A second question is why the individualized nature of PDP challenges is somehow a more powerful deterrent to anti-evolutionist policymakers than that of individualized, “as-applied” Establishment Clause objections. The answer lies in the likelihood of success of PDP challenges and their resultant attractiveness for the movant as compared with Establishment Clause challenges. Successful PDP challenges create an administrative burden for educators on top of the cost of litigating an Establishment Clause case. This additional cost is also useful to movants because it could be sufficient on its own to discourage educators from taking the risk of engaging students in any discussion of evolution that even approaches the constitutional line, and thereby to preclude consideration of the Establishment Clause question altogether.
Anti-evolutionists’ adoption of the adjudicative model is understandable in light of the consistent constitutional rulings against more direct attempts to combat the teaching of evolution in public schools. What proponents of this new approach are likely missing, however, is the potentially negative effect of procedural due process challenges on their ability to effectively limit evolution instruction. By moving their political focus from broad legislative prescriptions for evolution education to an adjudicative model designed to address questions about human origins on an individual basis, evolution opponents have exposed educators to a potential barrage of PDP challenges that will at minimum frustrate, and possibly completely deter, any attempts to introduce alternative theories of evolution into public science classrooms.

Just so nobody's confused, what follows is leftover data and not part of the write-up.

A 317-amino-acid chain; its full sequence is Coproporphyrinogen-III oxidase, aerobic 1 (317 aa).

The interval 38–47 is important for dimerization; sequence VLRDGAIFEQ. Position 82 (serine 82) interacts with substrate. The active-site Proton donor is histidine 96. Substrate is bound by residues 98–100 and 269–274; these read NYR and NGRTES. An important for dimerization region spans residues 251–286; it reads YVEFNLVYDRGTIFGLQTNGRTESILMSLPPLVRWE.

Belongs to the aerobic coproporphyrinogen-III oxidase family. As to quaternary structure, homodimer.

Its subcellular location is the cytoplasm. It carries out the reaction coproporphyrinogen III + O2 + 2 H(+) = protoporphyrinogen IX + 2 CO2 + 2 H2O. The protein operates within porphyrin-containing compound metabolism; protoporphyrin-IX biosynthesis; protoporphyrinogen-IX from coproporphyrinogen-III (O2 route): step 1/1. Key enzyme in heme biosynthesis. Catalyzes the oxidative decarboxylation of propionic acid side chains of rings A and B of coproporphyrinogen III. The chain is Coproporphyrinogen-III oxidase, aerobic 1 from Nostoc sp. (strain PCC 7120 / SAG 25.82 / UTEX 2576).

*. Assistant Professor of Law, Stetson University College of Law.
1. This distinction is a fundamental issue in American administrative law and is frequently identified by reference to two Supreme Court opinions from the early twentieth century. Compare Londoner v. City and County of Denver, 210 U.S. 373 (1908) (holding that an administrative determination imposing a retrospective duty upon a specific, narrowly defined group of persons was an adjudicative order subject to the safeguards of procedural due process) (link), with Bi-Metallic Inv. Co. v. State Bd. of Equalization, 239 U.S. 441 (1915) (holding that the prospective increased valuation of all of the property in the city of Denver was, like any piece of legislation that states a general and prospective law, a rule not subject to any procedural safeguards) (link).